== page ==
There are other ways to absorb the anxieties of our time. “If I had a billion dollars, I wouldn’t buy a bunker,” Elli Kaplan, the C.E.O. of the digital health startup Neurotrack, told me. “I would reinvest in civil society and civil innovation. My view is you figure out even smarter ways to make sure that something terrible doesn’t happen.” Kaplan, who worked in the White House under Bill Clinton, was appalled by Trump’s victory, but said that it galvanized her in a different way: “Even in my deepest fear, I say, ‘Our union is stronger than this.’ ”

We get that creature comforts will be ever more important as the things that used to make us happy slowly break and crumble around us. But do you really want to put a ton of effort into opening a bakery when everything is going to shit? And we hate to be the bearers of bad news, but no amount of odor elimination is going to stop the uncivilized world from smelling really, really bad.
After 9/11, my dad filled a duffel bag with some energy bars, a couple gallons of water, some penicillin, and a map. Amid scaremongering headlines about imminent anthrax and “dirty bomb” attacks in the city, he wanted to have some supplies on hand in case we needed to get out of Brooklyn fast. Were he to assemble such a bag today, he’d likely stumble on a number of companies promising a more wholesale brand of disaster preparedness: a box full of shelf-stable freeze-dried meals, to be revived from their dessicated state with the addition of boiled water.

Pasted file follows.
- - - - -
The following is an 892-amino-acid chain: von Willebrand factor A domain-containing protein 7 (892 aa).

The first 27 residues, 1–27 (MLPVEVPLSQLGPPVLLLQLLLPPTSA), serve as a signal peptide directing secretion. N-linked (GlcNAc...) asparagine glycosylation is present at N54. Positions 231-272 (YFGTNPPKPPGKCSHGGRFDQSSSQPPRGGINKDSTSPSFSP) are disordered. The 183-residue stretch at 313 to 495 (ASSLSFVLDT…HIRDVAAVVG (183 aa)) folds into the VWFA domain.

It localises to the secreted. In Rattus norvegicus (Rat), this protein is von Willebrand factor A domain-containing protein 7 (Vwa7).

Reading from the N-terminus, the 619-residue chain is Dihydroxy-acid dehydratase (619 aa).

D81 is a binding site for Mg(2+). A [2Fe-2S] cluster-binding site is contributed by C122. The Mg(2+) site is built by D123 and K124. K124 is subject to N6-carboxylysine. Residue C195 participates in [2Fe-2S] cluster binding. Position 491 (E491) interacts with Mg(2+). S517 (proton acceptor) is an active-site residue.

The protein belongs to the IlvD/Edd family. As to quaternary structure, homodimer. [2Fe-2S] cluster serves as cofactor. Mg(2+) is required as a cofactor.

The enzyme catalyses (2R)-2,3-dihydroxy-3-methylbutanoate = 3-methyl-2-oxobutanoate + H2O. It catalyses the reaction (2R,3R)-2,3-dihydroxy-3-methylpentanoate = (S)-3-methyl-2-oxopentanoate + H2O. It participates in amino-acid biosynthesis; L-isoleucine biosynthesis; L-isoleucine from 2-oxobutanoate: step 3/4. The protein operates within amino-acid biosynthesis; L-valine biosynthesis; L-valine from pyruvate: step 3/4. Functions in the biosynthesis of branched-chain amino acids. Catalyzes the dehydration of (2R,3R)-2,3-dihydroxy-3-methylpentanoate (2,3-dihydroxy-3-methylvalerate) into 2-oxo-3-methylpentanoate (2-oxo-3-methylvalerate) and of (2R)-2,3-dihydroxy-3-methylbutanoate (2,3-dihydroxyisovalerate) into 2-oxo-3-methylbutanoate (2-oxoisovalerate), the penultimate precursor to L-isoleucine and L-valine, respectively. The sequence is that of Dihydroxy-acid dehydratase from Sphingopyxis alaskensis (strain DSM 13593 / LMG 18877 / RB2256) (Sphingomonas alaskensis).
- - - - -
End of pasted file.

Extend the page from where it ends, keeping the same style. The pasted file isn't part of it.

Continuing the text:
Monetary disaster investors believe the Federal Reserve system is fundamentally flawed. Newsletters suggest hard assets of gold and silver bullion, coins, and other precious-metal-oriented investments such as mining shares. Survivalists prepare for paper money to become worthless through hyperinflation. As of late 2009 this is a popular scenario.[37][38][39][40] Many will stockpile bullion in preparation for a market crash that would destroy the value of global currencies.
As Huffman, of Reddit, observed, our technologies have made us more alert to risk, but have also made us more panicky; they facilitate the tribal temptation to cocoon, to seclude ourselves from opponents, and to fortify ourselves against our fears, instead of attacking the sources of them. Justin Kan, the technology investor who had made a halfhearted effort to stock up on food, recalled a recent phone call from a friend at a hedge fund. “He was telling me we should buy land in New Zealand as a backup. He’s, like, ‘What’s the percentage chance that Trump is actually a fascist dictator? Maybe it’s low, but the expected value of having an escape hatch is pretty high.’ ”
Freeze-dried food is nothing new. As early as the 13th century, the ancient Quechua and Aymara people of Bolivia and Peru pioneered a form of the process by exposing potatoes to the freezing temperatures of the Andes overnight, then drying them in the sun. In 1937, Nestlé used industrial technology to create the world’s first freeze-dried coffee, and in the 60s and 70s, the US military shipped freeze-dried food rations to the troops in Vietnam.
There are other ways to absorb the anxieties of our time. “If I had a billion dollars, I wouldn’t buy a bunker,” Elli Kaplan, the C.E.O. of the digital health startup Neurotrack, told me. “I would reinvest in civil society and civil innovation. My view is you figure out even smarter ways to make sure that something terrible doesn’t happen.” Kaplan, who worked in the White House under Bill Clinton, was appalled by Trump’s victory, but said that it galvanized her in a different way: “Even in my deepest fear, I say, ‘Our union is stronger than this.’ ”